Not Finished Yet, But It Just May Be My Favorite Book of 2010

To readers and museum visitors who are curious to know whether the pain I endured that day was owing to the death of my father or to Fusun’s absence, I would like to say that the pain of love is indivisible. The pains of true love reside at the heart of our existence; they catch hold of our most vulnerable point, rooting themselves deeper than the root of any other pain, and branching to every part of our bodies and our lives. For the hopelessly in love, the pain can be triggered by anything, whether as profound as the death of a father or as mundane as a piece of bad luck, like losing a key: such elemental pain can be flamed by any sort of spark. People whose lives have, like mine, been turned upside down by love can become convinced that all other problems will be resolved once the pain of love is gone, but in ignoring these problems they only allow them to fester. (p. 228)

I’ll have a review when I finish this book (when I finish teaching, when I finish entertaining, when I finish thank-you notes, when I finish shopping, baking, cleaning). Until then, I just want you to know how much I love this novel which is a close up look at love, relationships, Istanbul, and the mystery within all three.

18 thoughts on “Not Finished Yet, But It Just May Be My Favorite Book of 2010”

  1. I'm so glad you're loving this novel so much. I've been holding it in reserve, partly out of a need to ration my fav authors and partly out of fear that it somehow won't be as good as things like Snow or My Name is Red…I'm glad to hear my fears are misplaced!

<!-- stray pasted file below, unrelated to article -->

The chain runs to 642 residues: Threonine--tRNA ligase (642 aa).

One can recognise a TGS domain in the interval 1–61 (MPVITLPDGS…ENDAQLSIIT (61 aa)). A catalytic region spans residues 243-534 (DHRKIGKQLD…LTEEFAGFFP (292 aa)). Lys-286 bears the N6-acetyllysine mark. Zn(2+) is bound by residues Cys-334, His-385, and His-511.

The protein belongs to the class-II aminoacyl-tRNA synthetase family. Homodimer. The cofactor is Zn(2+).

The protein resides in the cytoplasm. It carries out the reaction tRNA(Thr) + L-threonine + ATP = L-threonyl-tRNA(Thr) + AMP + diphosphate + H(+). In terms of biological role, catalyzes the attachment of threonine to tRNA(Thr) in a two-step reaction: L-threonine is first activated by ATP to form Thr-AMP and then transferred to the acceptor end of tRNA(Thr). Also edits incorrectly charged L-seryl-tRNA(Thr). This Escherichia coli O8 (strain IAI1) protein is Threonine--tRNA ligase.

2. I haven't read any of Pamuk's fiction, but I loved his nonfiction books – Istanbul, and Other Colours. Some reviews of his fiction have scared me, but I'll keep this one in mind.


  3. Colleen, it's as good as Snow, but in a different way (of course). He spends a lot of time with the obsession of the main character on his love, Fusun; but it's so emotional, so raw, so interesting on so many levels. I don't think you'll be disappointed. After this, I still have My Name is Red on my shelf. Pamuk has become one of my favorite authors, alongside of Haruki Murakami.Raidergirl 3, I haven't read any of his nonfiction! Thanks for telling me!


  4. wow, i'm glad to hear you're enjoying this so much. as for the ornament i gave frances, yes, it came from the same batch as the one i gave you 🙂 I'm a little ornament-making factory.


  5. I am sooo.. happy to see you love this one. The name Orhan Pamuk has been a burning desire of mine to read one of his books. Perhaps we should read "My Name is Red" together. I haven't too.and you have read 99 books this year!!! WOW, can you finish another one and make it a 100? I would be so proud of you. 😀


  6. That passage you included was amazing. I loved it! If the rest of the book reads like the passage then it seems as if it will be a beautiful read. I'm adding this one to my TBR. Thanks, Bellezza!!


  7. Your passion about this book is so strong I think you'll have us all reading it this week. Really looking forward to seeing your review. It sounds like it's set in an amazing place and that the topic is real and meaningful for us all. Thanks.


  8. I've had a hit-and-miss relationship with Pamuk so far – The Black Book was quite disappointing, Snow was amazing. And so far I'm advancing slowly and lazily through My Name is Red. I know I'll have to read The Museum of Innocence eventually, but it'll probably be a while even though your strong feelings for the book do make me want to read this a little sooner…


  9. Biblibio, I haven't read The Black Book, but I agree that Snow was amazing. I have My Name is Red on my shelf, won long, long ago from Lotus Reads. Apparently, she reads much better than I!


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